Fortunately, the gameplay in Castlevania can be fun at times, if only because of the powerful sense of nostalgia it is able to evoke.  For readers my age, this is one of those rare games which will bring back memories from your childhood, even if you have never played it before.  In terms of how it handles, it is standard action platformer fare.  Dracula’s home is filled to the brim with all sorts of skeletons, bats, and ghouls.  Your mission is to fight, climb, and jump your way past them through each of the six levels, which are designed to look like different components of an actual castle.  As you are traversing these dungeons and courtyards, you will notice a number of candles adorning the walls and find a smattering of false bricks.  Cracking your whip in their direction will reveal power-ups to aid you in your quest.  These include both a damage bonus and range extender for your main weapon, along with food to regenerate health, and a series of secondary weapons like throwing knives and holy water.  Such items are necessities for the ultimate showdown with a level’s boss, who functions as a kind of gatekeeper.  To progress, you will have to defeat this monster, which has a lot of health and unique attacks that are unlike other abilities found in the game.

Boss fights are where the experience will fall apart for most modern gamers.  They will beat you up, frustrate you, and precipitate a flurry of expletives directed at the computer monitor.  While you have a health bar, at best you can expect to absorb only a handful of attacks from these more powerful creatures before you are killed.  In reality, it will be even less since it is near impossible to make it through the earlier portions of a level unscathed.  The problem is, these encounters feel less like gaming and more like synchronized swimming with the way they are structured.  There is a dance that needs to be learned in order to dodge the attacks of villains like the Grim Reaper and Dracula, but the pace of combat is so frantic and the damage is so high that only the quickest of learners will catch on.  All other players, myself included, are in for a painful process of repeatedly trying to learn the fight in five second increments.  While I freely admit to enjoying a challenge, I am very happy the industry has moved on from requiring such rote memorization to succeed.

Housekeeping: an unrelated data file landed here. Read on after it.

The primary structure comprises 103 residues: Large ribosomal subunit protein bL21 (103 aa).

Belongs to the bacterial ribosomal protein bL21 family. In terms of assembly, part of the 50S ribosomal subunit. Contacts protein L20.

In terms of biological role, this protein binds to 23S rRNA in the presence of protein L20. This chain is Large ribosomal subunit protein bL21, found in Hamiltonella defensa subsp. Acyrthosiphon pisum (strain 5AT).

Given that I am writing negatively about the PC port of a beloved NES classic, I am bound to stand at odds with someone.  In this case, I know it is both the army of Nintendo fanboys and the legion of hipsters who only consider themselves gamers if they are playing a title that is older than they are, while drinking Pabst Blue Ribbon and listening to vinyl.  For such folks, Castlevania is likely perfect and nothing I say will dispel that notion.  To the wider pool of gamers though, there is not a single thing here that cannot be found in a better, newer package.  This is not to say that modern audiences cannot find enjoyment here on a rainy night in.  Much like the original Super Mario Brothers, Castlevania definitely has its charms, between its simple 8-bit graphics and incredibly catchy soundtrack of midis.  However, nostalgia can only take it so far.  Just past those rose-colored glasses is a game that is both unnecessarily difficult and unreasonably shallow.  If your objective is to play through the so-called classics, give it a try.  If instead you want to play a solid game that holds up well to this day, pass it up for something better.

Verdict:  Not Recommended